Further, during the seven-week period between the time the final whistleblower rules went into effect and the agency’s fiscal year end September 30, 2011, the SEC received 334 whistleblower reports alleging a wide spectrum of securities violations such as “market manipulation, corporate disclosure and financial statements and offering fraud.” If this trend continues, the number of whistleblower submissions is likely to exceed the number of cases that the Enforcement Division actively investigates at any one time.
Does this mean that untrustworthy executives will survive the onslaught unscathed?
Here are some additional findings:
- 79% of respondents would encourage a loved one to report wrongdoing if he/she could do so anonymously, be protected from retaliation, and receive a monetary award;
- Women were more inclined to encourage a loved one to be a whistleblower (82%) than men (75%);
- 49% of respondents with annual household income between $75,000-$100,000 reported that they had observed, or had knowledge of, misconduct at work. Interestingly, this percentage dropped to 29% for those respondents with a household income above $100,000;
- 37% of White/Caucasian respondents said they have observed or had knowledge of wrongdoing in the workplace, while that figure dropped to 33% for Black/African-American respondents and 22% of Hispanic respondents;
- 83% of those surveyed between the ages of 45-54 would report misconduct if done anonymously, were protected from retaliation and with monetary award. However, only 74% of respondents at an earlier age in their career, aged 18-34, would report, even with those protections;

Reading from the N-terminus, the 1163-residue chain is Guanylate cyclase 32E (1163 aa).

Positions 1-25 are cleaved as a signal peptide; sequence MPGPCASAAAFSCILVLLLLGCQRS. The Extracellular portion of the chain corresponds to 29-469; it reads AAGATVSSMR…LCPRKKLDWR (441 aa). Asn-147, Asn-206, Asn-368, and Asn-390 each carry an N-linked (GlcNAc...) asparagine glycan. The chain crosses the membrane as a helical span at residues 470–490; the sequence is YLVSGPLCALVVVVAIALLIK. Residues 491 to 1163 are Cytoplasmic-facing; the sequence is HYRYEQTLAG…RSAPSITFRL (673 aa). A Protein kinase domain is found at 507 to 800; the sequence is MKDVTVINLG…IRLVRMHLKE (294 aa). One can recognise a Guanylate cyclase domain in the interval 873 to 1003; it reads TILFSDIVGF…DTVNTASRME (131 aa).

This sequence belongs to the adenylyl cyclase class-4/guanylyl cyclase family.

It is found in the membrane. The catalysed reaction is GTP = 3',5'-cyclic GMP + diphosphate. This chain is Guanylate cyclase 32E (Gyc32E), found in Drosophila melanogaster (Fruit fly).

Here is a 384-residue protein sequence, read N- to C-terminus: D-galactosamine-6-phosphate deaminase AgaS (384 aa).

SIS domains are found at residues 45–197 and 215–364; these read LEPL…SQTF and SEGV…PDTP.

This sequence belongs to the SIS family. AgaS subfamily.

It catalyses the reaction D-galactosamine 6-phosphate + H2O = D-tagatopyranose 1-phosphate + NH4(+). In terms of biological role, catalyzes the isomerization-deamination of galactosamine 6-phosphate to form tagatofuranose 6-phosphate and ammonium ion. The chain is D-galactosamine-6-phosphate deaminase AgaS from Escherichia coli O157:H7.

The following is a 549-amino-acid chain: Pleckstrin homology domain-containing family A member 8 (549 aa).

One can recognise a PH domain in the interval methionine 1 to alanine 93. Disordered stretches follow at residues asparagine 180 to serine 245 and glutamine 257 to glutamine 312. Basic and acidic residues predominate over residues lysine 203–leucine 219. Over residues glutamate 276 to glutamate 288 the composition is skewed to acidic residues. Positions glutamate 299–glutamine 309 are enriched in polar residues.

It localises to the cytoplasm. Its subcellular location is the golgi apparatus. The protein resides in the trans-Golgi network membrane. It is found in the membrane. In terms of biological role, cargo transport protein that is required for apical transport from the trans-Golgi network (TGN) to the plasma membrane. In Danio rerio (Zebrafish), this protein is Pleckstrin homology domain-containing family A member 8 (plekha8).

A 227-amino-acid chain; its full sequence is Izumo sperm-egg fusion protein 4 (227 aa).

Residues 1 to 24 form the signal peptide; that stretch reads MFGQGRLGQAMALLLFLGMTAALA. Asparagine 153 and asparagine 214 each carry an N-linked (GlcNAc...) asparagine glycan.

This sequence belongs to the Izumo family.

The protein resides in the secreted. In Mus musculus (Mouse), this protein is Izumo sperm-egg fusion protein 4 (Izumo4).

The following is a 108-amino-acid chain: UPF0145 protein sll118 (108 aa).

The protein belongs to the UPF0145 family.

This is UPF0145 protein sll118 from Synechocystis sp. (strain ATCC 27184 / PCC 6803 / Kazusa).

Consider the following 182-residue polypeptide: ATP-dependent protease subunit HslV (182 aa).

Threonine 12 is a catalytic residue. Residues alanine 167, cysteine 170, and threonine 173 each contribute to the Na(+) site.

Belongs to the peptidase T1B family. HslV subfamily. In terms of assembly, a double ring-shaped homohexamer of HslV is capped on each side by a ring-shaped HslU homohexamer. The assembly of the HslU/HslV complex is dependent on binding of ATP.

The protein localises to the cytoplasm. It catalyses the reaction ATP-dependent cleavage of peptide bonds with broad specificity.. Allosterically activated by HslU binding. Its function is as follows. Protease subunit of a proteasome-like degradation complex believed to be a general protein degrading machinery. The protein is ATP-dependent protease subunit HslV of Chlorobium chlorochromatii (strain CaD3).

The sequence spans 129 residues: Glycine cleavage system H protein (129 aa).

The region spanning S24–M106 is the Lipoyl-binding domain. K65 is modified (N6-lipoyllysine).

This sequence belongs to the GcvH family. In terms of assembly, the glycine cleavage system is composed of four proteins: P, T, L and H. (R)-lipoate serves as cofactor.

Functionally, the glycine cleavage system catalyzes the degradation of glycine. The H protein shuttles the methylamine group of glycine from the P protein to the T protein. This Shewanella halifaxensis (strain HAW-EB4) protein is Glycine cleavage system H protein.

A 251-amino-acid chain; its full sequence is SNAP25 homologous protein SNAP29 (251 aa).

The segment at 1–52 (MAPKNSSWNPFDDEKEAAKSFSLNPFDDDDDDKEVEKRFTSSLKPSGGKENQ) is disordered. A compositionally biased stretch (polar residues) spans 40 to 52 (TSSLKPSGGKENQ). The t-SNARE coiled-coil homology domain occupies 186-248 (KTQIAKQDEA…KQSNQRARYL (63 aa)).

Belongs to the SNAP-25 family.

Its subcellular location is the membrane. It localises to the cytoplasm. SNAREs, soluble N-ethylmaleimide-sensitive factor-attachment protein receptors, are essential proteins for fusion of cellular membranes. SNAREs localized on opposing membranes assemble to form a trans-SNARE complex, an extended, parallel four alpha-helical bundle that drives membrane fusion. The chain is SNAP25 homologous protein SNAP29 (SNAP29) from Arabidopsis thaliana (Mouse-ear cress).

- 68% of Americans surveyed are unaware of the new SEC Whistleblower Program. There was an eight point spread between men and women with respect to knowledge of the SEC’s whistleblower program, 64% and 72% respectively;
- Regionally, 66% of Americans in the South versus 71% of respondents living in theMidwestare unfamiliar with the program. Further, 67% of metropolitan residents compared to 72% of non-metropolitan residents are unfamiliar with the program.
“In strengthening protections and incentives for whistleblowers, the federal government recognized that law enforcement authorities cannot effectively and efficiently police the marketplace without the assistance of private individuals and entities,” continued Thomas. “Accordingly, now, more corporations will establish a culture of integrity in their organizations and individuals will courageously report wrongdoing wherever they find it.”
From a TIGERS perspective, organizations that nurture trust, interdependence, genuineness, empathy, appropriate risk, and success have little to worry about.
To request a full copy of Labaton Sucharow’s Ethics & Action Survey, please email email@example.com.
About Labaton Sucharow LLP
Labaton Sucharow LLP, with offices in New York, New Yorkand Wilmington, Delaware, is one of the country’s premier law firms comprehensively representing businesses, institutional investors and consumers in complex securities and business litigation. It is consistently among the top plaintiffs litigation firms based on its rankings in Chambers & Partners, The Legal 500, The National Law Journal’s Plaintiffs’ Hot List, and Benchmark Plaintiff. The Firm has been a champion of investor and consumer rights for close to 50 years, seeking recovery of current losses and necessary governance reforms to protect investors and consumers.